To be recognised as a country, a region must meet several criteria, and LADbible has ensured that the Trash Isles ticks the boxes: it has a defined region, a newly-formed government, an increasing number of registered residents (vis-à-vis a Change.org petition), is in dialogue with other states, and even has a beautifully designed currency that’s humorously called Debris.
The UN Charter dictates: ‘All members shall co-operate in a spirit of global partnership to conserve, protect and restore the health and integrity of the Earth’s ecosystem’. In other words: because UN member states are responsible for ensuring that member countries are ecologically responsible, gaining membership for the Trash Isles would oblige the UN globally to assist in a clean-up of the ocean.
This is an excellent campaign, supported by influencer campaigns, social media activity and onsite content, by a ground-breaking brand, whose 3.2bn generated views in March this year made them rank as the month’s most popular video creator in the world.
Lyft heads to the Wild West for new prospects as Uber’s stock continues to fall
After becoming embroiled in various scandals and controversies often of its own causing, the last few years for Uber have been a fairly bumpy ride. Their misfortunes have presented a rare opportunity for rival rideshare apps to increase their foothold in the market. To increase their brand’s prominence in relevant conversations, competitor company Lyft has begun honing its brand identity, in a series of humorous ads starring actor Jeff Bridges that tie into the American history of journeying with surreal references to the trends of today.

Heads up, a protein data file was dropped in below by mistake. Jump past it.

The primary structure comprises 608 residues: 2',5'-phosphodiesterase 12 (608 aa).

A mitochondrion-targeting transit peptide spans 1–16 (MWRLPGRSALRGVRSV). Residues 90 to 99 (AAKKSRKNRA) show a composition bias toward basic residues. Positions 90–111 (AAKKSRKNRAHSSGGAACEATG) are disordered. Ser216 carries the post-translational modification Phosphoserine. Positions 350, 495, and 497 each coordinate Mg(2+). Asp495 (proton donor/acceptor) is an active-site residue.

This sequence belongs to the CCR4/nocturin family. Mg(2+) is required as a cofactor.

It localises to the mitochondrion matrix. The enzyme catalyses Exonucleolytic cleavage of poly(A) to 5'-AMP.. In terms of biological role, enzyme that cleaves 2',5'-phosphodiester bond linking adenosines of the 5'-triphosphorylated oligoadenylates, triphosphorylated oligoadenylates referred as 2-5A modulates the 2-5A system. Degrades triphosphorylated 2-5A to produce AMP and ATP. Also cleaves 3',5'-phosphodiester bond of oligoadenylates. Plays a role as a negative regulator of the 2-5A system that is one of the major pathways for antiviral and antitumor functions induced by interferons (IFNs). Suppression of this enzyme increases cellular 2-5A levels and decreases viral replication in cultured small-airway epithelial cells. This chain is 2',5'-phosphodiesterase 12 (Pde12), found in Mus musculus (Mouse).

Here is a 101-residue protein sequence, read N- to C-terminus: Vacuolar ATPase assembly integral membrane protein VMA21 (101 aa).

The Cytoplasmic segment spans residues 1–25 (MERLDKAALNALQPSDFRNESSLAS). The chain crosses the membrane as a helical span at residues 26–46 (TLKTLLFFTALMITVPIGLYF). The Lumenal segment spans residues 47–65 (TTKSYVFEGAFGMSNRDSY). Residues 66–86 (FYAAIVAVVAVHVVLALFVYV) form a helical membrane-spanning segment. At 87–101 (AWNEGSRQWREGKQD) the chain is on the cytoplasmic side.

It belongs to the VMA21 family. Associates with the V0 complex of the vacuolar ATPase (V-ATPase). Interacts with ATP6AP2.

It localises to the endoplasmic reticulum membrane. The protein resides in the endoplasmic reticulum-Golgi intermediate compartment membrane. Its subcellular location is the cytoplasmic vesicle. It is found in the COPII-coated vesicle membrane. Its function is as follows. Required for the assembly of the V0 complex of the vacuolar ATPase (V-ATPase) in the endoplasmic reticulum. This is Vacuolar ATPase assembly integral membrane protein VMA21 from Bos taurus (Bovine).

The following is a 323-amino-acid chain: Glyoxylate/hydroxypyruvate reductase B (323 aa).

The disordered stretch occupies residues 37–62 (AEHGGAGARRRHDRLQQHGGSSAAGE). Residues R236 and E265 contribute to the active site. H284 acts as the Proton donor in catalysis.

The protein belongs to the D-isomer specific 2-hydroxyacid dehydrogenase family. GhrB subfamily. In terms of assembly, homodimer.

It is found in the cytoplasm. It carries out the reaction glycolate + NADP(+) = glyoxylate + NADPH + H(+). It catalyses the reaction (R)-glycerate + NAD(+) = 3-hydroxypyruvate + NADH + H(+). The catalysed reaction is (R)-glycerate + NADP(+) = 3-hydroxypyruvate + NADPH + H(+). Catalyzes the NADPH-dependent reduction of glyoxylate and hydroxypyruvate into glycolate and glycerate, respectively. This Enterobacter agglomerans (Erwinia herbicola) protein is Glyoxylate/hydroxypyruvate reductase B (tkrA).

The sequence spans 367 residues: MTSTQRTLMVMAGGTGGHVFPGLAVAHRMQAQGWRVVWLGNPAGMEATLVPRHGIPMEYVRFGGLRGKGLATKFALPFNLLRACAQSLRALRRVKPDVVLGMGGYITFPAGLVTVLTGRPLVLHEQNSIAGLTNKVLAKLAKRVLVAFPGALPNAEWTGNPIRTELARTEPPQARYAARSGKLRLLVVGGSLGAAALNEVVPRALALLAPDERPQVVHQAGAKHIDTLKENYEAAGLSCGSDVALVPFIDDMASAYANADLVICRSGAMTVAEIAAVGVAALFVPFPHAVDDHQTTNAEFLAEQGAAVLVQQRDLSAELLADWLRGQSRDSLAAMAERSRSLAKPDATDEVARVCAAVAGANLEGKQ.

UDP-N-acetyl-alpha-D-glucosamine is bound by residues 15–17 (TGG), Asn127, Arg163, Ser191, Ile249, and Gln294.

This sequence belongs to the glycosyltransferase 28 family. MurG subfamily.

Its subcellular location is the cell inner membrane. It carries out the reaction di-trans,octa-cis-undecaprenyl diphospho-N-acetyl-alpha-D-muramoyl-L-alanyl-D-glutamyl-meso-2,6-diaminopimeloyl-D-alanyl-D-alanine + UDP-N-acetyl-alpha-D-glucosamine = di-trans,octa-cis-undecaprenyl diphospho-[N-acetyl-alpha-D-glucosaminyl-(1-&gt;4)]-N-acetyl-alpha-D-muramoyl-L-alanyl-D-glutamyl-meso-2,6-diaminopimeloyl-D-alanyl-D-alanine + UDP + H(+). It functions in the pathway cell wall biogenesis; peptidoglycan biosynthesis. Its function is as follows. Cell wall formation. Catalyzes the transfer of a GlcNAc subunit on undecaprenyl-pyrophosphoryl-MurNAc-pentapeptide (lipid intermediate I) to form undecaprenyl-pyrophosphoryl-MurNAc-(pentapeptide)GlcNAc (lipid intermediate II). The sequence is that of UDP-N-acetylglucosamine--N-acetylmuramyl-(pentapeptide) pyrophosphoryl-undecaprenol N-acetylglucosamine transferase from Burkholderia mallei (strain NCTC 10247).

The ads show actor Jeff Bridges in various Western settings with nods to 21st century pop culture: one sees Bridge’s character sat in the passenger seat declare ‘Shame they haven’t invented the football yet. Sure would be good to have something to talk about’, whilst another sees a passenger texting ‘lol’ through a typewriter.
Capturing a sense of history with tongue-in-cheek flair, the ads demonstrate the worth of taking time to work on fleshing out your brand’s identity itself, rather than solely promoting your products/services. Doing the first can massively help with the latter.
FIFA brings Ronaldo off the bench for ad campaign
Few dates in the video games calendar are more hyped than the release of each year’s new edition of FIFA. This year, the game’s publishers EA Sports brought their marketing strategy literally to life by involving Cristiano Ronaldo, asking him to create his own footballing skill that would be included in the game.
It’s a brilliant example of using an influencer’s input to promote your own material. Fans keep returning to the video game because it enables gamers to embody their favourite football players. Personally involving Ronaldo’s creative input, FIFA has made that connection stronger than ever.
Come back next month, and we’ll see what October had in store!
by Helen Hargreave